This is a very relevant idea. I often hear students complaining that they learn (what they deem to be) useless information in school, but don't even know how to accomplish real-world tasks, such as completing their taxes, or understanding how a mortgage works. Regardless of career path, almost everyone will one day need to consider their taxes and deal with huge amounts of finance-related problems. Financial literacy is something that would greatly benefit people of all ages, but especially younger people, so that they are able to form good habits before they enter the workforce.
I have a few questions, though. The description says that "this platform will act as a marketplace that matches student workers with local demand such as design, marketing, influencer opportunities that allow students an easy way to make money on their own terms while not working a traditional job or traditional hours." What kinds of financial tasks would this involve? Additionally, although students would be required to complete courses in order to purchase some simple financial instruments, what would happen in the scenario by which the student investor loses money from their investment? Lastly, I want to ask if your app's badges could translate into some sort of credential in the real world, that these students can add to their resumes or leverage during their career search.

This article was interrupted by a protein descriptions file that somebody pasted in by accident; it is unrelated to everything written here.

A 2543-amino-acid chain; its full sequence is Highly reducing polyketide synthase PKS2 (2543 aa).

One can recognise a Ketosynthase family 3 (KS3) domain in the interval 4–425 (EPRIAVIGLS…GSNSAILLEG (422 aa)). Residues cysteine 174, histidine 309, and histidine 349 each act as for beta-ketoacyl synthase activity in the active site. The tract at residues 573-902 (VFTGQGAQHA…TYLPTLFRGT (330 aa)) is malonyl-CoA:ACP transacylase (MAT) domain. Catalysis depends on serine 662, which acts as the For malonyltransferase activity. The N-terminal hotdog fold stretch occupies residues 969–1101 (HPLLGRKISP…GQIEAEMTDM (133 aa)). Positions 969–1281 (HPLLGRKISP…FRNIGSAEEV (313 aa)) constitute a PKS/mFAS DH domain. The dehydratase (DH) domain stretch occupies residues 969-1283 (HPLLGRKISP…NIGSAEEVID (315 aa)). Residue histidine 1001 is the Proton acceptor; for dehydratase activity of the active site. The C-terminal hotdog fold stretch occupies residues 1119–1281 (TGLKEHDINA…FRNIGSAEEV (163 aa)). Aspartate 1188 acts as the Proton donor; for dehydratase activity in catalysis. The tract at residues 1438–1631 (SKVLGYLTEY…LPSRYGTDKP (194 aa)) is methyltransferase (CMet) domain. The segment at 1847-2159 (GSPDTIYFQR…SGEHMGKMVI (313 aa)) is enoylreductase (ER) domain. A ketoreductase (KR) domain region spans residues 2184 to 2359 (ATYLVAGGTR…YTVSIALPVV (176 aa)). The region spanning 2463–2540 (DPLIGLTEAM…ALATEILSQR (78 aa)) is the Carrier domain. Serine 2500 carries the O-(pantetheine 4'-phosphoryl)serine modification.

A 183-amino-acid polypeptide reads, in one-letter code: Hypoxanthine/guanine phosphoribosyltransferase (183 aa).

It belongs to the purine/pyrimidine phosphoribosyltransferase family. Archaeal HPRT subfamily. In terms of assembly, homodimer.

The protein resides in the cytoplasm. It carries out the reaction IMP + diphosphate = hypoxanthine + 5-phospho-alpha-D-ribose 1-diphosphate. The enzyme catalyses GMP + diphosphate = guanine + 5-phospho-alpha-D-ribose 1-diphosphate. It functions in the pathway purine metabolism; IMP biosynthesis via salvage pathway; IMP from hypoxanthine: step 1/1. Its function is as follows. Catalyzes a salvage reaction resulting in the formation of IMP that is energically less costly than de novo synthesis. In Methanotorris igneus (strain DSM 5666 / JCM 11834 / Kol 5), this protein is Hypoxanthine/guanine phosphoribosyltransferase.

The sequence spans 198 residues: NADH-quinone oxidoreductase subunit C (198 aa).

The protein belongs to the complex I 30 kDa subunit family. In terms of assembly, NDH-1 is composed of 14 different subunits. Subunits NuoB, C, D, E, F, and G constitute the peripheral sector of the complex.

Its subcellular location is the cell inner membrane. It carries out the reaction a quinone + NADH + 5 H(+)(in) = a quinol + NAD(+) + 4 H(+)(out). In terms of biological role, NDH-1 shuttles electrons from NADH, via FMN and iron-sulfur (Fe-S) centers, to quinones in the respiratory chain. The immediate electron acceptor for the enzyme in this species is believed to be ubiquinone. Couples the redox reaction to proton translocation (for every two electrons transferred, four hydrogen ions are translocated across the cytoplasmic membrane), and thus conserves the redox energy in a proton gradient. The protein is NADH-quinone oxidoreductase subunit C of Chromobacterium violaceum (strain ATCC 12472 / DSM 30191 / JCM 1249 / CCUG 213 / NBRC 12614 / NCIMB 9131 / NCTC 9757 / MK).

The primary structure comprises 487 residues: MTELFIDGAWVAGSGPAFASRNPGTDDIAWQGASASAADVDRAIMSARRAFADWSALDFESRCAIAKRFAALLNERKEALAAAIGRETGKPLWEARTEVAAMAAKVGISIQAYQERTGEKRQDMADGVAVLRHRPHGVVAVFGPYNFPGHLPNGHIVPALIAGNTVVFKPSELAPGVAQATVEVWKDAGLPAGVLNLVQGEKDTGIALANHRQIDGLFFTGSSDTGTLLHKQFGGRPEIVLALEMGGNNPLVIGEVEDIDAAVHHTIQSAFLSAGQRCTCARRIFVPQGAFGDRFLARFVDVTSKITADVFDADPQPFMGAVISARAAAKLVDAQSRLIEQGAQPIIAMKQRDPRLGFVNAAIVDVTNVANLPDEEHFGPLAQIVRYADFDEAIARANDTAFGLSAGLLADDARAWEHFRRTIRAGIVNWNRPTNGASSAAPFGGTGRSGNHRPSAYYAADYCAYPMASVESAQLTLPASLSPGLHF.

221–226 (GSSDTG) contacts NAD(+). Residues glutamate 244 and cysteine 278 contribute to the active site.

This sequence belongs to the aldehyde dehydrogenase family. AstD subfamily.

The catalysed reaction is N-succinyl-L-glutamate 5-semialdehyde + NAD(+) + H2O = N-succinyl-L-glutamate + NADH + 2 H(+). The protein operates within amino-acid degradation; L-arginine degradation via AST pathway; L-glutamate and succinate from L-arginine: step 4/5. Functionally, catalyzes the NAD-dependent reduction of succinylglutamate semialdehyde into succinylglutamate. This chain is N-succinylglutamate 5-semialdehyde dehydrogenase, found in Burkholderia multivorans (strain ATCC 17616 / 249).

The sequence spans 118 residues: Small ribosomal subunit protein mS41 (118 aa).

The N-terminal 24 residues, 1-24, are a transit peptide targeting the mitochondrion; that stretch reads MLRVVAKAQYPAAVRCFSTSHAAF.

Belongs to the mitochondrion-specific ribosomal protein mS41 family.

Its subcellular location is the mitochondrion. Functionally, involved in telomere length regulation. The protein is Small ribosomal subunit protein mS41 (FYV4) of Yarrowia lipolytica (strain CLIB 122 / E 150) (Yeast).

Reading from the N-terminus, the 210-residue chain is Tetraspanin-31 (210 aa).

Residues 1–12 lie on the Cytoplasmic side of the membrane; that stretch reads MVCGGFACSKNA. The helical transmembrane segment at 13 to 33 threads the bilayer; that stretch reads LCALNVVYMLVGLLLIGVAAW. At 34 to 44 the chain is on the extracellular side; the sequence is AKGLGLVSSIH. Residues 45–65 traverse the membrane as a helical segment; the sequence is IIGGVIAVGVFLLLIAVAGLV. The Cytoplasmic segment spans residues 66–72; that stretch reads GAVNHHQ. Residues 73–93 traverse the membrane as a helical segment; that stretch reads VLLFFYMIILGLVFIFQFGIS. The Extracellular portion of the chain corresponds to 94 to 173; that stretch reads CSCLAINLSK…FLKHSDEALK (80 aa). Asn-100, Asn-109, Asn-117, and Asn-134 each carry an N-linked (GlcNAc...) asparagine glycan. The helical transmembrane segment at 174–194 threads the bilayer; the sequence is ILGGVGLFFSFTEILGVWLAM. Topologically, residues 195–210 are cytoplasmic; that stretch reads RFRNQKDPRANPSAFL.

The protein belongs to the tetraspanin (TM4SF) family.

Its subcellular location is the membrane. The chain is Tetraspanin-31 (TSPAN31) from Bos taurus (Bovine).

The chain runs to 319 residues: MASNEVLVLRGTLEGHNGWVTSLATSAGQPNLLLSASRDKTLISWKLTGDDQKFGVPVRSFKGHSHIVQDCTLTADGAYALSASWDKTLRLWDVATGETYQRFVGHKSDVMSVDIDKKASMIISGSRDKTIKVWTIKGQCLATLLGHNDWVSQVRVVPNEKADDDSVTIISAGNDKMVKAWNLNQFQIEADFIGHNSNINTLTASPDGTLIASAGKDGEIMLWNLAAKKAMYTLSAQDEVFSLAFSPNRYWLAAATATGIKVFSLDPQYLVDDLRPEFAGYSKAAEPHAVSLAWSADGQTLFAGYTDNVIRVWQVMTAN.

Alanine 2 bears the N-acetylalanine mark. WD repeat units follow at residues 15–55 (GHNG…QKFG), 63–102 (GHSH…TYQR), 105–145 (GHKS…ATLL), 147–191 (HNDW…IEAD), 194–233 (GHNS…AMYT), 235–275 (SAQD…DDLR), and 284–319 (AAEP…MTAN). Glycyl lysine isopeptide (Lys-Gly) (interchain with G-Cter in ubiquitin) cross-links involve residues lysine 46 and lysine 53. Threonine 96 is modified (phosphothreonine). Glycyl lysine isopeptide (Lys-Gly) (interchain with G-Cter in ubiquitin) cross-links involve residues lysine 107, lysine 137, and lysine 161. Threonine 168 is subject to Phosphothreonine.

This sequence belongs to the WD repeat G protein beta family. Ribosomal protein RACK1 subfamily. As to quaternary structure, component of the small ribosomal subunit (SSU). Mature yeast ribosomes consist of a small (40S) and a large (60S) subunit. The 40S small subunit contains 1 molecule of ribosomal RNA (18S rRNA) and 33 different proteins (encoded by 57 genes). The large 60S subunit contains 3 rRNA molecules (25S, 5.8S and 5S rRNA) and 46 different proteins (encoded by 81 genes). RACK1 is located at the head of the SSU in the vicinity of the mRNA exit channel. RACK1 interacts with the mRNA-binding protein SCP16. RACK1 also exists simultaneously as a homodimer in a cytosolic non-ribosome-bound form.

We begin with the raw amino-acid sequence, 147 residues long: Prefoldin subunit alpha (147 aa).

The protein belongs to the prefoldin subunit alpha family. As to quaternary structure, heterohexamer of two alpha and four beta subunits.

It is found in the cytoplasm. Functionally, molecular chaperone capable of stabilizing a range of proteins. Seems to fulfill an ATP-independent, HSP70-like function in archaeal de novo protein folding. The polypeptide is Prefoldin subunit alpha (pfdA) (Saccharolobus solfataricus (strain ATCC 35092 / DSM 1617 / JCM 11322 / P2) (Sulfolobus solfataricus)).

This is a very well-thought out idea, and I applaud you for your efforts. While I think it is a very experimental idea, it certainly has a lot of potential I believe, especially geared towards inquisitive minds. Many people learn much better from a project-based perspective, rather than a pedagogical one, and this kind of application and methodology could really allow people to refine their skills and explore new interests.
I have some questions: (1) Is this meant to replace or supplement the traditional classroom experience for students? (2) Do you plan to give credentials for attending FutureCollege and BaseSchool?
I just went through your storyboard, which was very well-designed and thorough. This idea seems great for a collaborative kind of learning, in which the work of a team may yield better quality than the work of an individual. Because the cookbook itself is very detailed in its methodology, I think you should market this product to new teachers/professionals who may not have the experience of executing group projects in a classroom setting. In many ways, I think seasoned professors may tend to stick to their ways since they may deem it as "tried and true," given their success with it in the past. For these more experienced educators, the marketing needs to be geared in a way that the teaching methods in a classroom would fare well from some innovation, and that real value can be derived from different methodology methods in design-doing. Lastly, I would say ClassLab is going to be a real asset to this idea. It would give educators a much more interactive and tangible way to observe the methodologies and apply it to their own contexts.